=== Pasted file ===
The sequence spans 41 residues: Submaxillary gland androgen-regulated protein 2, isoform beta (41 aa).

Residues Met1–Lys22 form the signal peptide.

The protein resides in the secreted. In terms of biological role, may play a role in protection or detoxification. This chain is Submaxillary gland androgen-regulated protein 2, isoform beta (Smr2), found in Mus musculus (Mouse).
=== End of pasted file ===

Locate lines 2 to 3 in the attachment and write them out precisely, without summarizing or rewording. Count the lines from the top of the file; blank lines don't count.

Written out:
Residues Met1–Lys22 form the signal peptide.

The protein resides in the secreted. In terms of biological role, may play a role in protection or detoxification. This chain is Submaxillary gland androgen-regulated protein 2, isoform beta (Smr2), found in Mus musculus (Mouse).